Consumer Comfort in U.S. Falls to Lowest Level in Two Months
Consumer confidence in the U.S. fell last week to the lowest level in two months as Americans became more concerned about sluggish growth in employment.
The Bloomberg Consumer Comfort Index fell to minus 38.5 in the week ended July 22 from minus 37.9 in the previous period.
An index of the buying climate, one of the three components of the index, fell to minus 44.7, its lowest reading since May. A gauge of personal finances rose to 1.2 from 0.7, and a measure of the state of the economy improved to minus 71.9 from minus 72.8.
The confidence of full-time workers dropped to minus 32, the lowest level since February. Sentiment among households earning more than $100,000 turned positive for the first time in five weeks.
The Bloomberg Consumer Comfort Index, produced by Langer Research Associates, is based on responses to telephone interviews with a random sample of 1,000 consumers 18 years old and older.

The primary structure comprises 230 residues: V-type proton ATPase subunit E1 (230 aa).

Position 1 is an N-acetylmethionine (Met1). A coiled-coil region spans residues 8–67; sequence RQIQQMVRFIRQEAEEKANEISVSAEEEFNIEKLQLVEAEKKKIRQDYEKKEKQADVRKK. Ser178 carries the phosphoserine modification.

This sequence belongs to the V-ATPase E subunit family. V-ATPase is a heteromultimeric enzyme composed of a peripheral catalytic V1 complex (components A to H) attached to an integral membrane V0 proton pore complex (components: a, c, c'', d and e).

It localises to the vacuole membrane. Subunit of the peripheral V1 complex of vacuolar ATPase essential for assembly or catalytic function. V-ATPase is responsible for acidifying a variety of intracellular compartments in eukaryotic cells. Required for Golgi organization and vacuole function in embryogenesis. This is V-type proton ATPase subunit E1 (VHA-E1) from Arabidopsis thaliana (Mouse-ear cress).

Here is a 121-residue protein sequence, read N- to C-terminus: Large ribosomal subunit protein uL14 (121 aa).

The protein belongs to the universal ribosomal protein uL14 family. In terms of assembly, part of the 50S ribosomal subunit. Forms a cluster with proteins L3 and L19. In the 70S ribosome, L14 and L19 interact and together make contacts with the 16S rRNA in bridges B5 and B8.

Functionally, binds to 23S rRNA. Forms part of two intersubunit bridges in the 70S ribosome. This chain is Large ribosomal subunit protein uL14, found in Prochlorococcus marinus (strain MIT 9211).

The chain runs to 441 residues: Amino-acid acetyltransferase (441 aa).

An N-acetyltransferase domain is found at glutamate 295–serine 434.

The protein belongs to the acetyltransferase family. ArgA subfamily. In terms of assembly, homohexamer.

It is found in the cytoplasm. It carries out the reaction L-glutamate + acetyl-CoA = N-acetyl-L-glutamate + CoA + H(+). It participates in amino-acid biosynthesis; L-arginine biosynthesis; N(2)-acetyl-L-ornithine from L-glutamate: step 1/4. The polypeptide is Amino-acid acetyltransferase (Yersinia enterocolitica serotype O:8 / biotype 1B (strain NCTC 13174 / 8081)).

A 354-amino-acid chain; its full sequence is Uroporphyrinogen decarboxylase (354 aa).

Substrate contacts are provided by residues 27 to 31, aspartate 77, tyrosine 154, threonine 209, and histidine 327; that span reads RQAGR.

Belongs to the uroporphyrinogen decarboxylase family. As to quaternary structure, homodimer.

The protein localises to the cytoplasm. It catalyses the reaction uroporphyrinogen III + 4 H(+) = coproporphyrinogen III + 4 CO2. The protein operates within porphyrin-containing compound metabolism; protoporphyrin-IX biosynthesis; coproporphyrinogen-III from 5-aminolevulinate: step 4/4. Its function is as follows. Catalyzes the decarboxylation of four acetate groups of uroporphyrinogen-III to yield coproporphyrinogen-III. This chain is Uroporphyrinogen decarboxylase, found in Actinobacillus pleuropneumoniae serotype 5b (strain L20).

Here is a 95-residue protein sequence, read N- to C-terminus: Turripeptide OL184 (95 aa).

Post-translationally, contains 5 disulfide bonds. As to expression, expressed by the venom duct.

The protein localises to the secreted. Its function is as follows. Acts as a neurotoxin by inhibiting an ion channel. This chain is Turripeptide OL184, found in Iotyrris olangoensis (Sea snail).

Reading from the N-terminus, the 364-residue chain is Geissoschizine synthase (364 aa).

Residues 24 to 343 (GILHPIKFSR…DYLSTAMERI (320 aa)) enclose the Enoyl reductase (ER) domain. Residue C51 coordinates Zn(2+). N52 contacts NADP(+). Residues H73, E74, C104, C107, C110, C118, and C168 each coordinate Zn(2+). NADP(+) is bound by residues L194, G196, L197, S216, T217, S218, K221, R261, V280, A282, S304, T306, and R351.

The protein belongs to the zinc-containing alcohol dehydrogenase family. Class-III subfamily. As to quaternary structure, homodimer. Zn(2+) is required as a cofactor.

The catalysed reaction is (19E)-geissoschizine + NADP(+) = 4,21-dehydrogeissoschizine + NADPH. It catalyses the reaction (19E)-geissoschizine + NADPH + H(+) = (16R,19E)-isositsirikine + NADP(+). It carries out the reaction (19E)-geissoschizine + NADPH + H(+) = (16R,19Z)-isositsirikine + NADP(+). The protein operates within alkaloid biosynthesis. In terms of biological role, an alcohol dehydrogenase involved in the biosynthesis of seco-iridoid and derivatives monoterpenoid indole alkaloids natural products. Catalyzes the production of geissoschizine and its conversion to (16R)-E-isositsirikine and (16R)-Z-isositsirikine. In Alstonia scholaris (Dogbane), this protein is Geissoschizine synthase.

Each week, 250 respondents are surveyed, and the percentage of negative responses is subtracted from the share of positive views and divided by three. The most recent reading is based on the average of responses over the previous four weeks.
The comfort index can range from 100, indicating every participant in the survey had a positive response to all three components, to minus 100, signaling all views were negative. The margin of error for the headline reading is 3 percentage points.
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